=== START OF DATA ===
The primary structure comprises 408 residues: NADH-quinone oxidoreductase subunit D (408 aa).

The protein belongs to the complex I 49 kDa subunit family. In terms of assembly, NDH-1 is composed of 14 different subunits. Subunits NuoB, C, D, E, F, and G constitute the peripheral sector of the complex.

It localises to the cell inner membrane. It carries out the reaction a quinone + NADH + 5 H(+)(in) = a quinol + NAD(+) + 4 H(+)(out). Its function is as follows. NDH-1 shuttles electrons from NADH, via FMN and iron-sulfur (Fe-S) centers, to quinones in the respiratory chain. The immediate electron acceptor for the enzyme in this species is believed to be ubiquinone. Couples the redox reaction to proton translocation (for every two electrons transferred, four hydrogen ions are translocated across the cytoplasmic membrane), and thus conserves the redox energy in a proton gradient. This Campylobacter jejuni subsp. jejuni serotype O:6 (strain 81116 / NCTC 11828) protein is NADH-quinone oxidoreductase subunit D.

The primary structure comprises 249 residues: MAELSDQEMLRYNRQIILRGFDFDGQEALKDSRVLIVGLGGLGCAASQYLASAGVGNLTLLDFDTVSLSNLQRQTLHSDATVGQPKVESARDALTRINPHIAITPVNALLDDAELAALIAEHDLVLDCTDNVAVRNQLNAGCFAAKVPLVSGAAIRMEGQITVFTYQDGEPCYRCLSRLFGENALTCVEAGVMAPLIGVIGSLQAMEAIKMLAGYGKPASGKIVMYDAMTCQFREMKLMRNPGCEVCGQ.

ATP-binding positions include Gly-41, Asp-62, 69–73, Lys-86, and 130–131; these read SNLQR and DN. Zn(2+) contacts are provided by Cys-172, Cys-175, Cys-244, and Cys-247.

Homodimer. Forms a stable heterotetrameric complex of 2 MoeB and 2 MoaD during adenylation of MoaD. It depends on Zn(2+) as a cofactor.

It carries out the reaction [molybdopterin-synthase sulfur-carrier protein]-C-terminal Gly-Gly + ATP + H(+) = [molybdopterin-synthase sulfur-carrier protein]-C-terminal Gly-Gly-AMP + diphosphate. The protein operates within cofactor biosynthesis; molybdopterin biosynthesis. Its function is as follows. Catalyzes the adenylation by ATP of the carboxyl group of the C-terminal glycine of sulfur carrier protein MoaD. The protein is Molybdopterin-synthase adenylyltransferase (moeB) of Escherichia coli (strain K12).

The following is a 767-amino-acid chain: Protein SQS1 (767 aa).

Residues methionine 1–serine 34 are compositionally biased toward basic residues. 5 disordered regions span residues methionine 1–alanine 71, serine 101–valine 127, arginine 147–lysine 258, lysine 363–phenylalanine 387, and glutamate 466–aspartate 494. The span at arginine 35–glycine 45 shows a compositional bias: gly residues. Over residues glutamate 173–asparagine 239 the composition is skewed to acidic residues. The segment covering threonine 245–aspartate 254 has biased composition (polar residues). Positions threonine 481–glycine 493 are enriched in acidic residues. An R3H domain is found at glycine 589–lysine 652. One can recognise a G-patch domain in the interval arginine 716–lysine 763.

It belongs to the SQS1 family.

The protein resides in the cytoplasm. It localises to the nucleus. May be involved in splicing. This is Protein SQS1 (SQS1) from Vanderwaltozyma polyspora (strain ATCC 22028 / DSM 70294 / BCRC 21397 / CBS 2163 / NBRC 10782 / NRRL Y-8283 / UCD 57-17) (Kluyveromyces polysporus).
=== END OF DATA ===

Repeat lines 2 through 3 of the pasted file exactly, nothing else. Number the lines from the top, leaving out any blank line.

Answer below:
The protein belongs to the complex I 49 kDa subunit family. In terms of assembly, NDH-1 is composed of 14 different subunits. Subunits NuoB, C, D, E, F, and G constitute the peripheral sector of the complex.

It localises to the cell inner membrane. It carries out the reaction a quinone + NADH + 5 H(+)(in) = a quinol + NAD(+) + 4 H(+)(out). Its function is as follows. NDH-1 shuttles electrons from NADH, via FMN and iron-sulfur (Fe-S) centers, to quinones in the respiratory chain. The immediate electron acceptor for the enzyme in this species is believed to be ubiquinone. Couples the redox reaction to proton translocation (for every two electrons transferred, four hydrogen ions are translocated across the cytoplasmic membrane), and thus conserves the redox energy in a proton gradient. This Campylobacter jejuni subsp. jejuni serotype O:6 (strain 81116 / NCTC 11828) protein is NADH-quinone oxidoreductase subunit D.